…okay, so my cynicism hasn’t entirely worn off. But it leaves me in a weird position. There’s the history of the civic holiday, which is Judeo-Christian thanks-to-god along with some nationalism. There’s the history of the actual practice, which is rooted in New England Calvinism, since days of thanksgiving were fairly common. There’s the history involving the actual First Thanksgiving at Plymouth, which was a three day feast after the colony’s first successful harvest, which only happened because of the help of Squanto and Massasoit. There’s my family’s “do it because it’s what’s done” approach. And then there’s the overall US communal stuff, parades and turkeys and football, with varying emphasis on religion and charity, and the ever-increasing encroachment of Black Friday and Grinchmas. Honestly, just looking at this, I have a bit of a headache.
One of my first thoughts is how in a lot of cases, the Thanksgiving “season” begins the day after Halloween. In fact, autumn into winter is a set of seasons- Opet, from the end of September into early October; Halloween, which for me is roughly mid October until the 31st; Thanksgiving, most of November; Grinchmas, the remainder of November through most of December. They are all also giving or sharing holidays- Opet celebrates and reinforces community bonds, Halloween is basically giving candy to children and could be argued as giving fun and escapism to adults, Thanksgiving has a lot of giving to the homeless and less fortunate, and Grinchmas continues that along with giving to family and friends. And I forgot Samhain, which overlaps with Halloween and the beginning of Thanksgiving, for giving to the Dead. Looking at it this way, it also seems to be a progression from larger community to smallest. My Opet celebration involves giving to people around the world through Kiva.org; Halloween and Samhain have a lot of local or specified community aspects; Thanksgiving continues the local theme but starts to narrow down to family; Grinchmas is primarily family oriented.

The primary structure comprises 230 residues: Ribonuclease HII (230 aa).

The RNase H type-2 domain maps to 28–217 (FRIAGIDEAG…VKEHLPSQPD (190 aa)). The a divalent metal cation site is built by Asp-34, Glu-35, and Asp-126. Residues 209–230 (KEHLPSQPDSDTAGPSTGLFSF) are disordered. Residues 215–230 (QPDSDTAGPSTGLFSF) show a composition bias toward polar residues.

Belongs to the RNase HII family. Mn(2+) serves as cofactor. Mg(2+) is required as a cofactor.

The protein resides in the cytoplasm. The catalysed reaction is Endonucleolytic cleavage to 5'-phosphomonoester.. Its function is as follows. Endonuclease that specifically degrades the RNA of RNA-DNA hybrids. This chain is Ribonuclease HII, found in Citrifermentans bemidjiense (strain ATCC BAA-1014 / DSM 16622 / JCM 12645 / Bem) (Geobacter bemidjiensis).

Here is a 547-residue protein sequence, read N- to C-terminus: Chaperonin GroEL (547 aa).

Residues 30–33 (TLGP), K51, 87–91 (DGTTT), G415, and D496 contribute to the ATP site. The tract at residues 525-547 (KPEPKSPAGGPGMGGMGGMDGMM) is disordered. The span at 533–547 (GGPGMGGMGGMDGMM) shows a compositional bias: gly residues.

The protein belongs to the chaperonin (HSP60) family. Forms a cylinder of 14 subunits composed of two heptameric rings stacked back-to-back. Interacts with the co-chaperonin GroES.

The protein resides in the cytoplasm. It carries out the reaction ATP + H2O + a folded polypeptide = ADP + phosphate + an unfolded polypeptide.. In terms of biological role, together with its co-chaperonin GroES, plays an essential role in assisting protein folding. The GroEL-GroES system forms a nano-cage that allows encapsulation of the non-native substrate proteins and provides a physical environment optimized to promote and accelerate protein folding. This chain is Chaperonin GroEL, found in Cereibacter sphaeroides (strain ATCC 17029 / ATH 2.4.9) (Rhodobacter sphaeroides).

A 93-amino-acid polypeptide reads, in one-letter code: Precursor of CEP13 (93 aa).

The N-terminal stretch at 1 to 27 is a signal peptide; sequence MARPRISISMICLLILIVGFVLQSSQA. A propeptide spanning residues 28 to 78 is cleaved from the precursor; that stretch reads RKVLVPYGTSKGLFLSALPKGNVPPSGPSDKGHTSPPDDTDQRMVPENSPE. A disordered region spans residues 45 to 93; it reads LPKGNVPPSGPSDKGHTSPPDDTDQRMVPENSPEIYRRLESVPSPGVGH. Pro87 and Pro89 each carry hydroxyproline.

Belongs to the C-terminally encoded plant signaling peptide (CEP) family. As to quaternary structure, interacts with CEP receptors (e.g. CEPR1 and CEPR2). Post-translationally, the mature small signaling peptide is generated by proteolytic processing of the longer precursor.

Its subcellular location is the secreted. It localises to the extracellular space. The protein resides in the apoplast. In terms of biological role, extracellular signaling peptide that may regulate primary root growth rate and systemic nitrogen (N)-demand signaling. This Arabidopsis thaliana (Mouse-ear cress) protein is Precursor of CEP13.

I’m still not sure where this leaves me. I’m not in a position to be doing much in the way of donating money, and I didn’t do volunteer work growing up, so the idea of getting into it as an adult, by myself, kind of terrifies me socially awkward introvert kind of way. The school essay of Nykti’s I proofread comes to mind- she did a Medicine Walk with an Aboriginal group, giving the medicines of laughter, compassion, and peace to people that the group came across; those are important gifts, ones that I myself would like to give, but I don’t know how. I don’t know how to integrate myself into community. It’s not even that I feel unwelcomed, exactly, I just feel nonexistent. (“Go to the UU in Raleigh” pops into my mind, but I am reluctant, and I don’t know whether it’s the social anxiety or something else.)
All of this said, I still don’t know what, if anything, I’ll be doing for Thanksgiving next week. I do have some things to work on, though: taking a good look at myself and seeing what I have to give, and figuring out how to make those first steps toward community and away from being an isolated shut-in. This might take me til next Thanksgiving!